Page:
This article describes how Inspectorates of Education operationalize different inspection goals (control, improvement, liaison) in their inspection indicator frameworks. The paper provides an overview and examples of the indicators used across a number of countries and how these are incorporated in inspection frameworks to evaluate and assess schools with the purpose of control, improvement and liaison. We shall describe the inspection and assessment of the processes and results of schooling (which includes making expert judgements), and compare and contrast them with inspection frameworks that focus on controlling input requirements and checking compliance to legislation. We will discuss the value and adequateness of different frameworks in the light of recent school effectiveness research. The results collected suggested that teaching/instruction level conditions, such as high expectations, a challenging teaching approach, an orderly learning environment and clear and structured teaching are more important than school level conditions in improving student achievement. Most inspectorates however do not explicitly evaluate teaching or teachers on a classroom/subject or grade level, preferring instead to evaluate school level conditions and general instruction characteristics or teaching patterns such as learning time, school leadership and school climate. A final «council» to further and future developments of national school inspection frameworks is therefore the relative emphasis on school organizational as compared to teaching and learning, or didactic standards. A prudent warning could be for designers and adaptors of inspection frameworks not to lose sight of the primary process of teaching and learning.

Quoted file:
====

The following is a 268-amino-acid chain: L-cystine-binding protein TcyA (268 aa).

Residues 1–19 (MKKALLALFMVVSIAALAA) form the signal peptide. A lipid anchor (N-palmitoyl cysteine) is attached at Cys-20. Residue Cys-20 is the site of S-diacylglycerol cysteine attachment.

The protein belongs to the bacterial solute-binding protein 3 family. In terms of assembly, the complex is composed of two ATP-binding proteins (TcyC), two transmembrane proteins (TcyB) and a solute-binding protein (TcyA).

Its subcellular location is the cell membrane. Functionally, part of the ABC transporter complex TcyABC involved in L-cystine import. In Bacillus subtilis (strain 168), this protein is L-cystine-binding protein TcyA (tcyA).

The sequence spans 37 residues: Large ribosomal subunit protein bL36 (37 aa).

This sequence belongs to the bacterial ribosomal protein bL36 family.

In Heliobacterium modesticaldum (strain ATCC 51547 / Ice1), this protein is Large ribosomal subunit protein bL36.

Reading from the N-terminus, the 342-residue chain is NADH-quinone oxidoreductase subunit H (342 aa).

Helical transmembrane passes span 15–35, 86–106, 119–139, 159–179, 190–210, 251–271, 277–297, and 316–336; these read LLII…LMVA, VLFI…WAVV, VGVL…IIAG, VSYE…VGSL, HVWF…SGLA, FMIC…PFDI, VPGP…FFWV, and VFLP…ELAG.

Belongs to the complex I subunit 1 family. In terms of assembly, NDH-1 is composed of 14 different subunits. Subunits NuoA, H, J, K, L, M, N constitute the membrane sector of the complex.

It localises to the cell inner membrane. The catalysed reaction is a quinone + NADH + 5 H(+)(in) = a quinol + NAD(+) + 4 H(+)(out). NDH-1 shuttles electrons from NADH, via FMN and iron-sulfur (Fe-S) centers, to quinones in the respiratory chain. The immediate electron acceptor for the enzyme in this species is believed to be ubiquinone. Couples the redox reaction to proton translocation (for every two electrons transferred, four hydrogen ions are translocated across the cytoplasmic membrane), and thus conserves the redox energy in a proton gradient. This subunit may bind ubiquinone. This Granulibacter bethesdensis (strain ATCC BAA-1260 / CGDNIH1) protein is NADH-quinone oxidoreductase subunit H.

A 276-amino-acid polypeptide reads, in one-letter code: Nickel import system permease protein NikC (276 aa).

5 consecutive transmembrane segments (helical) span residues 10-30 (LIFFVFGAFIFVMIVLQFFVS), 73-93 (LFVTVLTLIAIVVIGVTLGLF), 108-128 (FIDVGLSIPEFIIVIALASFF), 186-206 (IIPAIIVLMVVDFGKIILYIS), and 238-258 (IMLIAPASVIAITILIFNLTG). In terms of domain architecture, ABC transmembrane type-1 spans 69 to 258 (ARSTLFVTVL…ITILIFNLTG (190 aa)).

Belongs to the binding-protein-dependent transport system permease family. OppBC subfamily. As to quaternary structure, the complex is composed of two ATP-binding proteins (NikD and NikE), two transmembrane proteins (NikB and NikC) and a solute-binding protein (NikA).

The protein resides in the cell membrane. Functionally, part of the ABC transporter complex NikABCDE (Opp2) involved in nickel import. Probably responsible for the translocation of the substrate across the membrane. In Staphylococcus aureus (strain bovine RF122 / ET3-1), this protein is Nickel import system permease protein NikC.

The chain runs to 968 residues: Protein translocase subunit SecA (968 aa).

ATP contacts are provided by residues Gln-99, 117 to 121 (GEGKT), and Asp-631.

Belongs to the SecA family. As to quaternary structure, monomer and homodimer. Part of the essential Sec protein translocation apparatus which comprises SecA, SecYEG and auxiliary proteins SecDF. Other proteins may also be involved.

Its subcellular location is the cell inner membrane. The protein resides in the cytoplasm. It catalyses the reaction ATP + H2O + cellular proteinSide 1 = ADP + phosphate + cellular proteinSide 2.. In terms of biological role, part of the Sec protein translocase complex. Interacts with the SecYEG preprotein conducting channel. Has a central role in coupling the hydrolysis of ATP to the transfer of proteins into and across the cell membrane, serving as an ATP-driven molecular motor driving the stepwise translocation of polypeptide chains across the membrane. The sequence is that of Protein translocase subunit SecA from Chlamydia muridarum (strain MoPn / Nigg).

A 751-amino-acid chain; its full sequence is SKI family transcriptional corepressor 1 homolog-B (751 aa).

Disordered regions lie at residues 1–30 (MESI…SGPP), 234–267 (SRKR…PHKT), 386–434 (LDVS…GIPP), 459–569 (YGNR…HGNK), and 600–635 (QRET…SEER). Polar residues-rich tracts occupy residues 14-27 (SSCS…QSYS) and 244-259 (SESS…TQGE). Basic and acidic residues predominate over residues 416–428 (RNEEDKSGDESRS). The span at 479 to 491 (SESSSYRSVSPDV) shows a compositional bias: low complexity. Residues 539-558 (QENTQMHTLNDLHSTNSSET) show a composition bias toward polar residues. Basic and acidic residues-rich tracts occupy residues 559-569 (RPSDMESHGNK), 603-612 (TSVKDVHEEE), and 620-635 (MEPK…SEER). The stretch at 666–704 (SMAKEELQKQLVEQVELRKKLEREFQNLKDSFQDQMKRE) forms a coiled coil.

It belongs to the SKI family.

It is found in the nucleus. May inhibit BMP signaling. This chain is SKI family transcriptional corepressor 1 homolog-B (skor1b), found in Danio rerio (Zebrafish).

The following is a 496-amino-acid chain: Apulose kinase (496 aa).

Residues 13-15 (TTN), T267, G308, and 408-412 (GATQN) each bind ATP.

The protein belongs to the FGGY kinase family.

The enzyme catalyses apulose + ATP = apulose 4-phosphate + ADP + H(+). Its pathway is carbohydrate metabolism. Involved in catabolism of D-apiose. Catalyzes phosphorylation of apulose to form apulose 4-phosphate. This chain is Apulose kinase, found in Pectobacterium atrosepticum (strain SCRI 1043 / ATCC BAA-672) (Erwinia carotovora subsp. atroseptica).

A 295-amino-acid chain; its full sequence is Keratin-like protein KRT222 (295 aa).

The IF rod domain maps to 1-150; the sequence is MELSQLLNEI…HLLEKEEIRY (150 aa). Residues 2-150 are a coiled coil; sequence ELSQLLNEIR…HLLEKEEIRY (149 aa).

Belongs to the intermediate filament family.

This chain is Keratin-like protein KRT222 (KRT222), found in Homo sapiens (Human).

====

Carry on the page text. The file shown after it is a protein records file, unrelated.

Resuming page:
|Journal||Journal of educational, cultural and psychological studies|
|Publication status||Published - 2015|